analysis

Amendment Gazette Analysis Papers

Do Unions Need Constitutional Rights to Protect Workers?

When the question of unions arises in a conversation on amending the Constitution, it’s important to note that all collections of individuals can conceivably be described as unions and that members enjoy the same First Amendment freedom of association as anyone else, irrespective of the legal structure that the union operates under. It is not those individual union members, with their unalienable freedom of association, that are being addressed with respect to abolishing constitutional rights for artificial entities. It is only the legal apparatus – the piece of paper that represents the union organization – that is being described here.

Do Non-Profits Need Constitutional Rights to Protect Members?

Do non-profits require constitutional protections in order to function and protect the constitutional rights of their members, donors and beneficiaries? The simple answer is no and the Supreme Court has already shown us why.

Should We Have a Constitutional Convention?

Several organizations recognize that an amendment is the best protection against further incursion into the right of self-governance now and for future generations, but there are some areas of disagreement about how best to affect that outcome. Probably the most contentious of those issues is the Article V Convention or Convention of States.

 

External Resources

Why Abolish All Corporate Constitutional Rights

Program on Corporations, Law and Democracy, MTA (Mar. 2, 2011)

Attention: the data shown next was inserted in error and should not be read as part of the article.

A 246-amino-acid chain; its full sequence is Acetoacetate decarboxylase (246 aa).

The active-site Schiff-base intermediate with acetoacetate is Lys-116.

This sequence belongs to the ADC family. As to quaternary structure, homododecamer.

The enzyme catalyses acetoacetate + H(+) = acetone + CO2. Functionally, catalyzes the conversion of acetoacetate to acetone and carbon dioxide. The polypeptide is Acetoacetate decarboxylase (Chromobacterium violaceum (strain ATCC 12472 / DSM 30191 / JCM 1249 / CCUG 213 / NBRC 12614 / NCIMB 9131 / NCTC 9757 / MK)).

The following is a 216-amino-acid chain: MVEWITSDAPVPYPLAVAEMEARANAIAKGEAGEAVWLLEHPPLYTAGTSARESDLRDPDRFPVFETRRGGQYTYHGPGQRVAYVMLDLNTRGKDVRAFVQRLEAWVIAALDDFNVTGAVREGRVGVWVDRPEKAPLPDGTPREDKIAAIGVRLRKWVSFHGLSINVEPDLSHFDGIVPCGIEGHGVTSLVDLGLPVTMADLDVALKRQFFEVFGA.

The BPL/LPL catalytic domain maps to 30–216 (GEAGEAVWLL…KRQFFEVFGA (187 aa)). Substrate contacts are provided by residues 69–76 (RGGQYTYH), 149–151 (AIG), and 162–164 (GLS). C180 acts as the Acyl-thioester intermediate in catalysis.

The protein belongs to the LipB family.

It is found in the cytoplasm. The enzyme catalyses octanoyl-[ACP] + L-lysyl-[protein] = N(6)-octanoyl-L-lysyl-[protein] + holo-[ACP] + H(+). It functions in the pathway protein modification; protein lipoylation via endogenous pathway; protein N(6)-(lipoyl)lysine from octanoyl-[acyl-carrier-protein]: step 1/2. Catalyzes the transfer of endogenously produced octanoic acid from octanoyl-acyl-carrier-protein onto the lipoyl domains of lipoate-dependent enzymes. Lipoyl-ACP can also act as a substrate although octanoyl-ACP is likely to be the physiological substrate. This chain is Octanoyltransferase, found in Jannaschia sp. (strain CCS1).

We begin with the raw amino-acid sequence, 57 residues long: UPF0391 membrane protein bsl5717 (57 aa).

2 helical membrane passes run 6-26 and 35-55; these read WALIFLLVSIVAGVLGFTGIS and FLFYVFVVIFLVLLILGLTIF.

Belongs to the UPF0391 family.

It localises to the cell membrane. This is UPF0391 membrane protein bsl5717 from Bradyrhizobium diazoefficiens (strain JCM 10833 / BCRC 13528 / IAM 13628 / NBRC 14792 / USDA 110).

“Corporations are creations of the state. As we documented in many resources over many years, they couldn’t exist in any form without the legal sanctioning of government. Since citizens are the source of all legitimate power in any representative democracy, We the People have the power to define corporations any way we see fit. We the People have rights and authority. Originally, corporations only possessed privileges bestowed by the state. ”

Reversing Citizens United: Lessons from the 16th Amendment

by David H. Gans and Ryan Woo, Constitutional Accountability Center (Jan. 20, 2012)
This Issue Brief will examine the history of the Supreme Court’s 1895 decision in Pollock v. Farmers Loan and Trust Co., which declared the federal income tax unconstitutional and led to a widespread public backlash not unlike the reaction to Citizens United.

Whitehouse: ‘Very Little’ Hope For Bipartisan Push

by Benjy Sarlin, Talking Points Memo (Jun. 18, 2012)
“I think there are a great number of fronts that activists could proceed along,” Whitehouse said. “One is the regulatory front, to put pressure on regulatory agencies to do their jobs so that, for instance, the IRS is enforcing 501c4 laws and the FEC is enforcing the coordination rules. Some of the referees have taken themselves off the field on this and that’s allowing the special interests to rule-break with relative impunity. Trying to pressure the regulators to put striped shirts back on and get back on the field is something the public can do.”

 

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